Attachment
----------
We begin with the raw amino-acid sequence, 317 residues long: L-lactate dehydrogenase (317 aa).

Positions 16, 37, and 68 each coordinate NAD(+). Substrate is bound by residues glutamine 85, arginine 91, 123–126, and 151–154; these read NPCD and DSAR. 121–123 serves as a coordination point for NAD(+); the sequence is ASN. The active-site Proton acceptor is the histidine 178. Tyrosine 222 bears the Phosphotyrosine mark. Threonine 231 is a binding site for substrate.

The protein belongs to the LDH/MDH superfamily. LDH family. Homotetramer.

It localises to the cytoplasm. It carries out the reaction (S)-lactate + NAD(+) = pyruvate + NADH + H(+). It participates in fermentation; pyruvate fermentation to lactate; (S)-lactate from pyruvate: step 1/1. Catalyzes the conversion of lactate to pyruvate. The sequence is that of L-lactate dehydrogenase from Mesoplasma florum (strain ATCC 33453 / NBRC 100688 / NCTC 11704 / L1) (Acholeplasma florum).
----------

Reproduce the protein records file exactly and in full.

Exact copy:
We begin with the raw amino-acid sequence, 317 residues long: L-lactate dehydrogenase (317 aa).

Positions 16, 37, and 68 each coordinate NAD(+). Substrate is bound by residues glutamine 85, arginine 91, 123–126, and 151–154; these read NPCD and DSAR. 121–123 serves as a coordination point for NAD(+); the sequence is ASN. The active-site Proton acceptor is the histidine 178. Tyrosine 222 bears the Phosphotyrosine mark. Threonine 231 is a binding site for substrate.

The protein belongs to the LDH/MDH superfamily. LDH family. Homotetramer.

It localises to the cytoplasm. It carries out the reaction (S)-lactate + NAD(+) = pyruvate + NADH + H(+). It participates in fermentation; pyruvate fermentation to lactate; (S)-lactate from pyruvate: step 1/1. Catalyzes the conversion of lactate to pyruvate. The sequence is that of L-lactate dehydrogenase from Mesoplasma florum (strain ATCC 33453 / NBRC 100688 / NCTC 11704 / L1) (Acholeplasma florum).